Sep 18, 2017 - National Geographic Orion
National Geographic Orion crossed the narrow channel of the port of St. Jean de Luz at sunrise, with the first light of the morning shining over the same rock formations selected by Game of Thrones creators as the setting for Dragonstone. Once moored on the center of the Bay, National Geographic Orion launched five Zodiacs to send our guests ashore. Soon our guests were walking across St Jean de Luz marina, watching local fisherman unloading seaweeds for the costumed industry. Some of our passengers remained on St. Jean to discover the heritage of the place where the Sun King, Louis the XIVth, the most powerful monarch of his time, married a Spanish infanta (the daughter of the Spanish King), probably creating the seed of the first global war of history. Some other passengers boarded a couple of buses and headed to Biarritz, a lazy fishing village that became an international coastal resort when Napoleon the Third chose this spot of the Basque Coast as the place to build his summer villa. Soon, some of the wealthiest noble families of Europe copied the Emperor of the French and built their own homes close to the imperial one.
Back on National Geographic Orion we repositioned to Pto. Pasaia, the first harbour in Spain and the nearest to the elegant city of San Sebastian. Pto. Pasaia is one of the best natural harbours in the area. A narrow water channel surrounded by cliffs, it opens into a kind of branching natural fjord with a beautiful fishing village on one side and a busy industrial harbour on the other. We boarded our coaches soon after the arrival National Geographic Orion and headed to San Sebastian to spend the rest of the day. First we drove to Monte Igueldo, one of the two hills overlooking the Bay of La Concha, literally “the shell” because of its shape. There, from the lookout erected around an old amusement park that houses a rollercoaster from 1912 (one of the oldest still operating in the world), we enjoyed a scenic view of the Bay, the seafront of what is now the wealthiest city in Spain. Summer capital of the Spanish XIXth century Queens, San Sebastian has preserved its royal atmosphere and elegance, and has avoided the speculative building fever that destroyed most of the Spanish coastal towns and cities during the XXth century.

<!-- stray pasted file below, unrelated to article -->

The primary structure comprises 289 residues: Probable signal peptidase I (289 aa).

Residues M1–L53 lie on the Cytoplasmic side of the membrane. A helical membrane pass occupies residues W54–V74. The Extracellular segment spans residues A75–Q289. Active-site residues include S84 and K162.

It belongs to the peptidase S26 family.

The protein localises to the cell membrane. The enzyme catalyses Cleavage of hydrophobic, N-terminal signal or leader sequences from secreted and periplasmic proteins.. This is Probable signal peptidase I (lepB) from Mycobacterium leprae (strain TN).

After a short walking tour in the old city next to Mont Urgull, and some free time to navigate the pintxos bars of the area, we again boarded our coaches and headed towards a cider house. Usually opened only during the cider production season (November to April), these sites are the preferred social meeting point for the Basques. They serve food, but the cider is the reason everybody goes there. Next to the dining rooms, in the cellars, there are huge barrels containing thousands of liters of cider. Thirsty consumers can freely go there, open the taps on the barrels, fill their glasses and drink as much as they can. The procedure, however, has to be done properly and following the tradition. In order to announce the next round, someone takes the lead and shouts “txotx!” Then everybody follows him to the cellar and they form a queue, glasses in hand and ready. When the leader opens the tap, the barrel projects a jet of cider that has to be caught by the glasses.
After the dinner, a musical event was awaiting for us in the cider house. Kepa Junquera, the most renowned traditional Basque music performer, offered us an amazing concert with old and new songs from his repertoire. With the support of four female dancers and performers he presented an exciting Basque traditional music experience that became one of the highlights of our trip.
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